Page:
Fill flash is simply a flash used in daylight to “fill” the shadow areas caused by the sun.
Try this: in Manual Mode, take a shot of the background using a shutter speed not higher than your flash sync (probably around 1/125th of a second) and altering the f-stop. Then use the flash output to control the illumination of the foreground. As you will see if you experiment with this, you will be able to play with the balance of foreground and back- ground illumination because the background will be exposed according to the shutter speed but the foreground will exposed according to the f-stop and the intensity of the flash – which will not affect the background. This is a technique very well used in fashion photography to add‘sparkle’ to models and to lift them out of the background. It can be particularly effective at twilight when your foreground subject is set against dramatic skies. Technical stuff! I had to read this a couple of times to grasp what to do. Pleased to say I now have the hang of it and took the following “before and after” shots of my husband (having dragged him out of the garage, hence his clothing!). It works! I shall practice more, when we get some sun……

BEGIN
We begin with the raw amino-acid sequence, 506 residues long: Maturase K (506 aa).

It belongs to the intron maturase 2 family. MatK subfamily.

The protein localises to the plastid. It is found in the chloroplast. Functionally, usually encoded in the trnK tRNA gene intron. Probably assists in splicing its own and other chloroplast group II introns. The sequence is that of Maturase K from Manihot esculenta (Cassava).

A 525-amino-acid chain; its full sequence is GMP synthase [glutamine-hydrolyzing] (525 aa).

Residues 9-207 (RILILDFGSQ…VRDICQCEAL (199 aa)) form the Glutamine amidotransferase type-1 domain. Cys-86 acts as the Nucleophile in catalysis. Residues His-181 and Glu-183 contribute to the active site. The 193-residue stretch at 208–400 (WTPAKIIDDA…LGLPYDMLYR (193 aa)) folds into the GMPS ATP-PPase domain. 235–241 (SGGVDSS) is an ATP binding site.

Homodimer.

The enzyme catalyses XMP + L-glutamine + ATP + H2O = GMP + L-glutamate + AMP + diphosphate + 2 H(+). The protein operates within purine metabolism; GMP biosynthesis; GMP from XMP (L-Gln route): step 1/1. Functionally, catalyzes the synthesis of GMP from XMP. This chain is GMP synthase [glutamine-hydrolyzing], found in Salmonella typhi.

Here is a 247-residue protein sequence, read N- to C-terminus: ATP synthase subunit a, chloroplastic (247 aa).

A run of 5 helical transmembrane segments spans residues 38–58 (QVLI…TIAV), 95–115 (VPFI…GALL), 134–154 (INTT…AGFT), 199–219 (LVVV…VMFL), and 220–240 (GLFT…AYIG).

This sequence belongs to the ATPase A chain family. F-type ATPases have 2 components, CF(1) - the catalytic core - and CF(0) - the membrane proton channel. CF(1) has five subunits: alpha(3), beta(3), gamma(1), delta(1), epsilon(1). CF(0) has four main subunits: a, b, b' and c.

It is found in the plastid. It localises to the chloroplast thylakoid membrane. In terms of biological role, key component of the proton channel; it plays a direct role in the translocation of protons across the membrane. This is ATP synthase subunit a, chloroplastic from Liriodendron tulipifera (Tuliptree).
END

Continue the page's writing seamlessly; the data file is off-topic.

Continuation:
7 A simple close detail helps to reveal more of the artefact. The hands are helpfully off to one side!
8 Alas, your words are doing something your picture isn’t doing! Once you identify a vital action in a chain of actions, you should then seek to get yourself into a position to shoot it to show the key subjects. For example, you really needed the ‘soil’ in their hands. We just can’t see what they’re doing. Again, re-positioning would have made a better image. I will discard this shot.
9 This is the best photo of the workmen. It’s very measured and well composed. We get their faces in full view because you’ve positioned yourself well. The folded arms are also telling.